[Figure 2.4.4.1]

Figure 2.4.4.1 | top | pdf |

MIF coding of atom and bond properties for thiabutyrolactone.

Hierarchical data may require the use of nested loop structures (see the _display_* loop in Fig. 2.4.4.2[link]). Note that the packet for _display_id of 7 has two sets of _display_conn_ values giving connections to atom sites 1 and 4 (the other connections to site 7 appear in the next two packets). Data items that appear in looped lists are identified in the MIF dictionary (see Chapter 4.8[link] ) as having the attribute _list set to either `yes' or `both'. Other relationships between looped data items are also specified in the dictionary.

[Figure 2.4.4.2]

Figure 2.4.4.2 | top | pdf |

MIF coding of atom properties (including 3D coordinates), bond properties and display information for (+)-3-bromocamphor.

2.4.4.3. Save frames

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Save frames are employed in a MIF to encapsulate grouped data for efficient cross-referencing. If a set of data needs to appear repeatedly in a data application, it is efficient to place this data into an addressable save frame. Molecular fragments, such as amino-acid units, are a case in point. A save frame is bounded by the statement save_framecode and terminated by a save_ statement. It can be referenced within the parent data block using the value $framecode where the framecode matches the string in the save_framecode. Note that all data names must be unique within a save frame, but the same data names may appear in other save frames or in the parent data block. Save frames may not contain other save frames but save-frame references ($framecode) may appear in other save frames.

Save frames can be used in a MIF for many purposes. A simple application, the storage of alternative 3D conformational representations describing cyclohexane, is illustrated in Fig. 2.4.4.3[link]. Within the STAR syntax, save-frame references ($framecode) may occur before or after the save-frame definition within any data block. MIF preserves this basic STAR syntax. Save frames are particularly useful for defining commonly referenced structural templates and examples of this facility are discussed and illustrated (Figs. 2.4.7.1[link] and 2.4.7.2[link]) in Section 2.4.7[link].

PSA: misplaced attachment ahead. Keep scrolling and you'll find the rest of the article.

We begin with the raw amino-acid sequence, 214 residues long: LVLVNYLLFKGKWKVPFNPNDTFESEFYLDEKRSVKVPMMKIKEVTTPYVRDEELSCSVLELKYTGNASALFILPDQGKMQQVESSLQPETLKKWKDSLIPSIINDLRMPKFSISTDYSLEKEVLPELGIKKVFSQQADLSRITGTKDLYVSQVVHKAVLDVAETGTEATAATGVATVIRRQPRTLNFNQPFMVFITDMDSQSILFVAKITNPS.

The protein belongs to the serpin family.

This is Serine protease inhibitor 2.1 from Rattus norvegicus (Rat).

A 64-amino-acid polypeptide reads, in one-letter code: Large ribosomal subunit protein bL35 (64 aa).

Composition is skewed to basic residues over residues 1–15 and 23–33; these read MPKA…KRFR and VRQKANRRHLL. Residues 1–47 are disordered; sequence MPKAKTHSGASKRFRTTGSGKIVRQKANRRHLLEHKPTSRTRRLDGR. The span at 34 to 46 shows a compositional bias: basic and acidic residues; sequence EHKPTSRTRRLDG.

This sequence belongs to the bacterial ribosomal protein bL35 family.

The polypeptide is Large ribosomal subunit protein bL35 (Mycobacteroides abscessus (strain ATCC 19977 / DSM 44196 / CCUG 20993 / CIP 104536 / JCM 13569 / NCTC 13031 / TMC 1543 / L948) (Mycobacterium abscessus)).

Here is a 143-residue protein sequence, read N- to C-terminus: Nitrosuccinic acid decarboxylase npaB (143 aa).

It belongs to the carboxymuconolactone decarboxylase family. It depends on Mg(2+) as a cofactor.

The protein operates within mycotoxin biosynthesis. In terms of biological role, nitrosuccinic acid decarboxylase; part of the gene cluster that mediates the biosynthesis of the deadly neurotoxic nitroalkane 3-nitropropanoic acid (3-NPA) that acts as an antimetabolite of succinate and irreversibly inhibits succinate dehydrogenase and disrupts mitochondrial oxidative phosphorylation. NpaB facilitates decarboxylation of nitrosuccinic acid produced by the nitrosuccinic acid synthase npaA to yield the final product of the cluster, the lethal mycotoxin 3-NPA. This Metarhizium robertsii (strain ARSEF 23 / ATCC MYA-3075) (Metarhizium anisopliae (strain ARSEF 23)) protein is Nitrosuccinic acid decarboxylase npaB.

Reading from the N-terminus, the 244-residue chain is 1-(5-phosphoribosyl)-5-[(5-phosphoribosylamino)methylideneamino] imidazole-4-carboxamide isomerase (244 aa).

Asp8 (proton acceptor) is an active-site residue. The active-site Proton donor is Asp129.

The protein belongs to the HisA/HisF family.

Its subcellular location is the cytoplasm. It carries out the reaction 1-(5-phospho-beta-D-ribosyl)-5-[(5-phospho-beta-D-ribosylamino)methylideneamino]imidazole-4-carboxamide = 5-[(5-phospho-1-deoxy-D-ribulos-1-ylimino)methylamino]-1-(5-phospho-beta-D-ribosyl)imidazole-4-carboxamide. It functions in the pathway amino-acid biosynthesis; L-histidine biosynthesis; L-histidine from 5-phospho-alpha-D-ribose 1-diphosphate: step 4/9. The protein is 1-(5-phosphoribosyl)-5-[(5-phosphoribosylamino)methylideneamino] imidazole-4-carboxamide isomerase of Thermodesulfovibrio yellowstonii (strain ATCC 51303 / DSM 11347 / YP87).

[Figure 2.4.4.3]

Figure 2.4.4.3 | top | pdf |

Atom and bond properties for cyclohexane, together with 3D coordinate representations of three alternative conformations: chair, boat and twisted boat.

2.4.4.4. Data blocks

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A data block is a sequence of unique data items or save frames. It is opened with a data_blockcode statement and closed by another data-block statement or a global_ statement (see below). The blockcode string identifies the block within the file. Examples of data blocks are shown in Figs. 2.4.4.2[link], 2.4.4.3[link] and 2.4.6.1[link]. Each data block in a file must have a unique blockcode.

2.4.4.5. Global blocks

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A global block is similar to a data block except that it is opened with a global_ statement and contains data that are common or `default' to all subsequent data blocks in a file. Global data items remain active until re-specified in a subsequent data block or global block.

In some applications it may be efficient to place data that are common to all data blocks within a global block. In particular, save frames may be defined within global blocks and then referenced in subsequent data blocks [this statement corrects an error in Hall & Spadaccini (1994[link])]. Examples of global data are shown in Figs. 2.4.7.1[link] and 2.4.7.2[link], in which a variety of frequently referenced structural units are encapsulated within save frames specified in global blocks.

References

Hall, S. R. (1991). The STAR File: a new format for electronic data transfer and archiving. J. Chem. Inf. Comput. Sci. 31, 326–333.
Hall, S. R., Allen, F. H. & Brown, I. D. (1991). The Crystallographic Information File (CIF): a new standard archive file for crystallography. Acta Cryst. A47, 655–685.
Hall, S. R. & Cook, A. P. F. (1995). STAR Dictionary Definition Language: initial specification. J. Chem. Inf. Comput. Sci. 35, 819–825.
Hall, S. R. & Spadaccini, N. (1994). The STAR File: detailed specifications. J. Chem. Inf. Comput. Sci. 34, 505–508.